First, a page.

Taking Off – Airplane Stories To Make Your Toes Curl

imagesI made my first journey from London to Hong Kong in 1980. In those days I only flew economy, because that’s all I could afford. Business class was a pipe dream and first class, well, first was for celebrities or billionaires only. It took 8 hours to fly to Bahrain or Mumbai, formerly Bombay, and then another 8 hours from whichever stop you’d made, onwards to HK, and when you landed, you knew you’d been cooped up for more than a day, just by the length of time it took to get your legs back in working order. It was brutal, and coming back to the UK took even longer, due to the winds and direction of flight. East to west is always longer, as any seasoned traveler knows. My first time in HK was followed by a sweet diversion to Singapore on the way back, and then another 11 hour flight to Brussels, and after a refueling stop, an hour back to the UK. The 747’s of that era, just could make the journey without stopping. And so, for many years, probably until the mid 1980’s, it was ‘suffer in silence’ in a back row seat, cramped up and surrounded by smelly human beings. Case in point.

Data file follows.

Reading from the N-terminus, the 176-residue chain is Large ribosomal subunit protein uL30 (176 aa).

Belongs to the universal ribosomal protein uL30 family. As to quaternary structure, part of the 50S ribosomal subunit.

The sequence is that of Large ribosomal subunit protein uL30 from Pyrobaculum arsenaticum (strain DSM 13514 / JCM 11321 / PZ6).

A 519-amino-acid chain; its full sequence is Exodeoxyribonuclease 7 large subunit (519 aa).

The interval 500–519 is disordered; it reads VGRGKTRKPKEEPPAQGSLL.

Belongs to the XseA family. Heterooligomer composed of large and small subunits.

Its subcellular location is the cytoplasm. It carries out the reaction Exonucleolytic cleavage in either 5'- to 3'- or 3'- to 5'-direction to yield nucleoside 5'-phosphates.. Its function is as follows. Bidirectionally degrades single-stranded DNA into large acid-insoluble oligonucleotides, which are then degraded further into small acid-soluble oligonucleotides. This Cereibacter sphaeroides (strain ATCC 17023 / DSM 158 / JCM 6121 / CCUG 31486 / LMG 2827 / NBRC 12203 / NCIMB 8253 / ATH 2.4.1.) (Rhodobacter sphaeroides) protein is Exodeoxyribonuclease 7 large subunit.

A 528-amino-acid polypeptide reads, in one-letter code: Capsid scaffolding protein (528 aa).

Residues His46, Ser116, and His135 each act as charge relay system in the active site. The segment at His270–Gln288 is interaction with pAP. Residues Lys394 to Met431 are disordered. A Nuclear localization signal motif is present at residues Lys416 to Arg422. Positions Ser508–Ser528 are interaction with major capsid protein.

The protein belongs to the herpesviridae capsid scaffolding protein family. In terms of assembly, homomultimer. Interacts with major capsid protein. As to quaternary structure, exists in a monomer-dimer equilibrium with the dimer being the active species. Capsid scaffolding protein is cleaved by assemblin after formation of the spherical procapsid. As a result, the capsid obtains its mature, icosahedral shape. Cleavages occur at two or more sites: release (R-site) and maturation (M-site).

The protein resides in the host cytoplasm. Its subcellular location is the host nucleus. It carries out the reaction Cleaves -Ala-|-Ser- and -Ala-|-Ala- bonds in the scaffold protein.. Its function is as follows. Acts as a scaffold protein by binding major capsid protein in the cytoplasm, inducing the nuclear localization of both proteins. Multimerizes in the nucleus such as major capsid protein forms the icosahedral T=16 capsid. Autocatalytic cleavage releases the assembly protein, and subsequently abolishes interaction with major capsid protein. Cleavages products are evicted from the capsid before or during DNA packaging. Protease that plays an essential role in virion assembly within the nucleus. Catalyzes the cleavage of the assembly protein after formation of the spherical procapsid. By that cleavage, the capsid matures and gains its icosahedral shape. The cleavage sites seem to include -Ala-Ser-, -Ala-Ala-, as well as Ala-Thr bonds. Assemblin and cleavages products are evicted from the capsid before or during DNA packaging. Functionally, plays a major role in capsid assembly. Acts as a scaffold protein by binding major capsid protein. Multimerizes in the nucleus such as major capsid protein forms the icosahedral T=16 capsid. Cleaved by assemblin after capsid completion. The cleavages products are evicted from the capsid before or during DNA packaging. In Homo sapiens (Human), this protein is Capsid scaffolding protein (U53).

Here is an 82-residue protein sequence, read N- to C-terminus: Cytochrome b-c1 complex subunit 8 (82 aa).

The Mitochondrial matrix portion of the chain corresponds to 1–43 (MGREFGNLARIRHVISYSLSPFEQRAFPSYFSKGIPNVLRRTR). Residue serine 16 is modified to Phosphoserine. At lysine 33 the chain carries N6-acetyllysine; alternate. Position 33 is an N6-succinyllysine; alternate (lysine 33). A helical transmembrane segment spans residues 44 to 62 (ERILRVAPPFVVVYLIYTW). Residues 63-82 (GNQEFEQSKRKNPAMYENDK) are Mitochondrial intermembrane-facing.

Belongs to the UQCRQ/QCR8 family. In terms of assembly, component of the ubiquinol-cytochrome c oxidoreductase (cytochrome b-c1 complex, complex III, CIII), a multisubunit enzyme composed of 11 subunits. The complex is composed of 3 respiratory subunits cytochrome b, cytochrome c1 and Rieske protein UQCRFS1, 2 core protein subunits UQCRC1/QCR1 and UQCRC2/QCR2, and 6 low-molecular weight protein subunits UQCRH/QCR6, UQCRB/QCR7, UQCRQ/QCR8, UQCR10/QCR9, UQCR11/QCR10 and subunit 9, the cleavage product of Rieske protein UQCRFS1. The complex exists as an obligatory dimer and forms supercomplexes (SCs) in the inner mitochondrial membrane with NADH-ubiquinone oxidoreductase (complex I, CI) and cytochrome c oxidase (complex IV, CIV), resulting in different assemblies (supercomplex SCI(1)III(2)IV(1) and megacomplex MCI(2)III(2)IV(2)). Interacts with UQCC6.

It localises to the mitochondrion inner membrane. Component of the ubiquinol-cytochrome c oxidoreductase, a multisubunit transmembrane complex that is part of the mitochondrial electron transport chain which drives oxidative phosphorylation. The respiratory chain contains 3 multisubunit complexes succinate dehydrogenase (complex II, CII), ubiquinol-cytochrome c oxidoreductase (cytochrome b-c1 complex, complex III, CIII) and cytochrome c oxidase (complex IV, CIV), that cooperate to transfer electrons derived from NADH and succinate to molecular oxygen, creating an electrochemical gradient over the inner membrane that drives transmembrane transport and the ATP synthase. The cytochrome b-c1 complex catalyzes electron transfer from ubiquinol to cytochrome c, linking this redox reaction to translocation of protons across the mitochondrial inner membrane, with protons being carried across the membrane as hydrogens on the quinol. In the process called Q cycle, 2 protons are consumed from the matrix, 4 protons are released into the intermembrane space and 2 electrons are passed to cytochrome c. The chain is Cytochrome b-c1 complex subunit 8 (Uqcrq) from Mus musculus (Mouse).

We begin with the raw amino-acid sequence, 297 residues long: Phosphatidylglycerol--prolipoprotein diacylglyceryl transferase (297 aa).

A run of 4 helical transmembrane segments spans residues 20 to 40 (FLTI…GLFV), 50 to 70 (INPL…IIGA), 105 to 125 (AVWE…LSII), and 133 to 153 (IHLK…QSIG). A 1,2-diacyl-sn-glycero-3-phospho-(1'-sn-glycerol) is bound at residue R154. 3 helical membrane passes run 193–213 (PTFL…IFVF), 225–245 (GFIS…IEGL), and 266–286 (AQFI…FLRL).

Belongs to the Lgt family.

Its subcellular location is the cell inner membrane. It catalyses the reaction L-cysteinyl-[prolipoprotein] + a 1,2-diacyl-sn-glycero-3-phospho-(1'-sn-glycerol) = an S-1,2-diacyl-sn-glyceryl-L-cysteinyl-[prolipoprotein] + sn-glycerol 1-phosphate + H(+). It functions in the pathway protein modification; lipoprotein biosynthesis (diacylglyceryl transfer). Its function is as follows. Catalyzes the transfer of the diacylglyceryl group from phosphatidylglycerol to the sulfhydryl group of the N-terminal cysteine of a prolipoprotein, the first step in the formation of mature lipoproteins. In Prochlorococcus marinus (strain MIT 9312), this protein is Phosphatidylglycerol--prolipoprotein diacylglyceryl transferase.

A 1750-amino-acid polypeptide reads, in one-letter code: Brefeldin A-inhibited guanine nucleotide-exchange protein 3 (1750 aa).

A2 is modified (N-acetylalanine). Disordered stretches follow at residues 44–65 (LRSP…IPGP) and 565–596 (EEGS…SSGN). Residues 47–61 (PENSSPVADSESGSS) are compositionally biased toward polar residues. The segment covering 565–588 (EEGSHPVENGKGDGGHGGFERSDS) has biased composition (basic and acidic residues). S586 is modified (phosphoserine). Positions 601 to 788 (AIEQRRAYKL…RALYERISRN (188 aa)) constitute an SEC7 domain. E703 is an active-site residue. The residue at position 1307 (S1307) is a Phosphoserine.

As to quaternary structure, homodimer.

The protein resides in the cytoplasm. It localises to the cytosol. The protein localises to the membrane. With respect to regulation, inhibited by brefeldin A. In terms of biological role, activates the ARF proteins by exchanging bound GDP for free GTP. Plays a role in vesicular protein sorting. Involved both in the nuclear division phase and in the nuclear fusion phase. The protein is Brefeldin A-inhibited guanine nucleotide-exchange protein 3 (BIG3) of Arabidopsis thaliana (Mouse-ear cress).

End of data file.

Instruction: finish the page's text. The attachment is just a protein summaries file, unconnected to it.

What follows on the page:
One night, (all flights to London left HK around midnight in these days), I was booked back to the UK on BA, leaving from HK after a two-week stint going in and out of factories, none of which were anything other than salubrious. I arrived at my gate, exhausted and ready for bed, but knowing the change of grabbing any sleep was near on impossible, only because I rarely ever sleep on flights, let alone doze off when cramped in a back row with my legs touching my chest. The flight was called and I boarded, and having been ushered to my aisle seat, I was pleasantly surprised to find the plane empty, other than another 40 or so fellow travelers who’d boarded with me. We were supposed to fly HK to Bombay, spend 4 hours there and then fly on to London. “This won’t be so bad” says I, whilst navigating my tired body towards an empty row of four seats in the center of the plane. I was delighted to find there were several empty rows and so I spread my belongings out across all 4 seats as if  to ‘claim’ my territory, and then went for a quick pee. Arriving back, and then spreading out to relax and hopefully lie down and sleep, the cabin director made the following announcement, “We are expecting one or two more passengers so please be patient and keep your original seats until we close the door.” One or two? No problem! There were 250 empty seats! How wrong can one be.